The first leg is to be played at home, and we come up with a fine 2-0 victory to give us an advantage. Pedro and a rare Florentino Luiz shot that fires through a sea of legs on its way to the back of the net do the business. In truth it’s all over by the end of the first half, Varane’s reply on the hour mark ruled out for offside representing their best opportunity. We’re imperious, especially at the back, as Brenner and Luka Jovic fail to find a way through.

A frantic April concludes with the visit of Villarreal. Even after this there are seven league games remaining, and the season is now feeling very long and absolutely gruelling. Thank goodness for a good squad. Abraham, Dembele and Riqui Puig makes our starting line-up, and then it all seems to go wrong when Yeremi Pino puts them in front straight from kick-off. It’s a horrible one to concede. The blame lies with Gerard Pique, who is starting to look very old and not so quick as he is unable to keep up with the marauding winger.

The visitors’ advantage forces us to move into the attack, producing a blizzard of shots that Villarreal are forced backwards to defend, DM Mattia Zaccagni emerging with real credit as he breaks things up with skill and concentration. But he’s one man, and he isn’t enough. By the end, Tammy Abraham has bagged a hat-trick, a brilliant personal display that makes his £21.5 million price tag look cheap indeed. Pau Torres heads in from a corner as we go on to record an important 4-1 victory. Over in Madrid, Real won’t give up, so wins like this one might look routine but are absolutely vital to the cause.

As it happens, our 4-1 against the Yellow Submarine coincides with a 2-0 reverse for the Madrid giants at Athletic Bilbao, which puts us thirteen points clear in the league. There are twenty-one still to play for. It isn’t over, but by now I feel that we would need to collapse completely to cough up the title. Surely it won’t happen.

Glory Hunter – Barcelona: October 2022

To catch up on the story please head yourself over to the Chapters page.

Another packed month, which takes in an international break once we have completed the home match against Sevilla. Real, Ajax and PSG all lie in wait this month, with a tightly contested scenario in La Liga and the Champions League group both to be resolved. At the end of October the league calendar takes a break until January, while we all sit back to enjoy the winter World Cup and keeping our fingers crossed that the Barca players taking part in it don’t get too battered and bruised in the desert.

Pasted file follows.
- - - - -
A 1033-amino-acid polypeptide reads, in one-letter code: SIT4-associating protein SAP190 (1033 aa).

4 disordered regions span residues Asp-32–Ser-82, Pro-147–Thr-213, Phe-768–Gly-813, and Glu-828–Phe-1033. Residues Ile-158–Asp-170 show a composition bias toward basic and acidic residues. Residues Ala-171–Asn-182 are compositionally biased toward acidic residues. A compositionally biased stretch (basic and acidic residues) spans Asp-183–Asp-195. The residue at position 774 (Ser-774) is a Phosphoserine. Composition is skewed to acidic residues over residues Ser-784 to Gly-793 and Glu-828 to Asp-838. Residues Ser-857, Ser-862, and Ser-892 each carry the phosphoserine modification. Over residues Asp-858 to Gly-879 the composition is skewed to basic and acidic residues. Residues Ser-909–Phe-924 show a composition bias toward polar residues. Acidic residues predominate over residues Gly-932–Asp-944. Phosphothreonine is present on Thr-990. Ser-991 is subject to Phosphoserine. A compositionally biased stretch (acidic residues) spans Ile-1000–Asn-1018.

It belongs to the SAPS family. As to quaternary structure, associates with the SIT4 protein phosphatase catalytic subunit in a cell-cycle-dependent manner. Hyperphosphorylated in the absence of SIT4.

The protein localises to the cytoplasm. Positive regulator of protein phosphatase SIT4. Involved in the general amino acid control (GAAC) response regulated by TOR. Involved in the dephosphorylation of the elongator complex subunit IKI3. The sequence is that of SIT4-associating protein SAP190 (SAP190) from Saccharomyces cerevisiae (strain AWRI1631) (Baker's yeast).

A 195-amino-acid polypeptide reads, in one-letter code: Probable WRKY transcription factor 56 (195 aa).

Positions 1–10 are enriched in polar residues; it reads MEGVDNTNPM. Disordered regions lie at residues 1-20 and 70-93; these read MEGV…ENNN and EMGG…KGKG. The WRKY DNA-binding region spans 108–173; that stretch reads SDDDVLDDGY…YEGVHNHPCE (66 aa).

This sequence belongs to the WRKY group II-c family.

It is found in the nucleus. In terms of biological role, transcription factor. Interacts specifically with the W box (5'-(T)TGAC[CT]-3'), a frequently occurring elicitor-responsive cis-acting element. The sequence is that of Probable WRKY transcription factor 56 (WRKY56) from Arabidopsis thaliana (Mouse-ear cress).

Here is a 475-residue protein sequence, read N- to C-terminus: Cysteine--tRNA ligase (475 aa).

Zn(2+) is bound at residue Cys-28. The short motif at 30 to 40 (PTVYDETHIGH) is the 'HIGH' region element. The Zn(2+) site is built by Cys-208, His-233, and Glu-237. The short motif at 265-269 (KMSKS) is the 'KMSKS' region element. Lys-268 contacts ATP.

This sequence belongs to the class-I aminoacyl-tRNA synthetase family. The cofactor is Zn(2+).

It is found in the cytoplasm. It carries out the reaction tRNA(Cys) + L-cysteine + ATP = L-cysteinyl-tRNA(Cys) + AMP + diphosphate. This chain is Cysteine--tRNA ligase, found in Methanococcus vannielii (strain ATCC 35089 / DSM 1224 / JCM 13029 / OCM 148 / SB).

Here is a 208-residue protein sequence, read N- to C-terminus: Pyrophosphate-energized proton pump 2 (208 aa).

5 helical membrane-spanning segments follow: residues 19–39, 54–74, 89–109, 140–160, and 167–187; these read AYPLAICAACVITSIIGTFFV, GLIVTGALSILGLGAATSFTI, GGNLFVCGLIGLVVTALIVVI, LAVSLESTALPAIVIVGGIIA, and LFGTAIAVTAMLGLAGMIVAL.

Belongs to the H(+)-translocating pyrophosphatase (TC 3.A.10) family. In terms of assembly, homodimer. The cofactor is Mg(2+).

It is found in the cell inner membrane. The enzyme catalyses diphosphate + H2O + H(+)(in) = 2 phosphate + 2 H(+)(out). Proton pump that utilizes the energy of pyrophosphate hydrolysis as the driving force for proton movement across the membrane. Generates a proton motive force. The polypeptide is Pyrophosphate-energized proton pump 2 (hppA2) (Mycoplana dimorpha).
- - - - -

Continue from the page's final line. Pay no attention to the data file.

Sevilla first. They’re in lower mid-table, for once not playing in their traditional personal fiefdom of the Europa League and now managed by former Man City and Italy boss, Roberto Mancini. He can call on Ivan Rakitic, who once dominated our midfield before old age took over and he was doled out to play his waning years for Los Nervionenses. As though specifically aiming to put some of our sluggish performances behind us, we end up winning 4-0 in this one. I field Pedri on the left wing, basically because I want to promote one of the more promising Barca kids, and he responds with two goals to crown a shining performance. Sevilla fail to deal with his superb dribbling, and while trying to keep eyes on Messi, Kane, Moriba and de Jong they similarly prove unable to cope when Florentino Luis launches a terrific long shot to beat the keeper, and they then fell Lionel Messi in the area to allow Little God to cap off a good day’s work from the penalty spot.

A brilliant performance, and a good feeling to take into the latest Interlull. Hector Bellerin has played his way back into the Spanish national team. Pedri isn’t selected, and I see it as a personal mission to play him as often as I can to stake his claim. If the youngster’s presence comes at the expense of Coutinho then that’s fine by me. The choice on the left is between two Barca prodigies and the Brazilian, and I know who I want to move forward with.

Spain beats Serbia 3-0 with a side containing five Barca stars – Torres, Bellerin, Sergi, Busquets and Fati – and the board announce that a small stadium expansion is now complete. We can now play host to 104,000 supporters, which will hopefully transform the Camp Nou into an even louder cauldron of noise. The difference between this place and Napoli’s San Paolo is pronounced. It’s never far from full, a massive degree of Catalan loyalty that we are all keen to repay on the pitch.

Not that we get to do so on the other side of the international schedule. We have to complete the single hardest fixture of the calendar, an away day at the Bernabeu, home of Real Madrid. Barca’s record against their bitter rivals over the past two seasons isn’t good. We haven’t won a single game, and while that didn’t matter in 2020/21, last season it was part of an effort that handed the title to the team that plays in white. It’s on me to try and change things, to reclaim the Classico.

Real are now managed by Maurizio Sarri, who guided them to La Liga glory in the summer. Some of their stars have left in that time (Odegaard, Valverde, Locatelli) and of course the shadow of Cristiano Ronaldo sits atop everything, but they’ve been busy. Bastoni, Fekir, Wijndal, Brenner and Dalot are all in. They have started the campaign in slightly slower fashion than we have, but they aren’t far behind and my temptation is the measure our progress against theirs. Essentially, stay ahead of them and we won’t be going far wrong.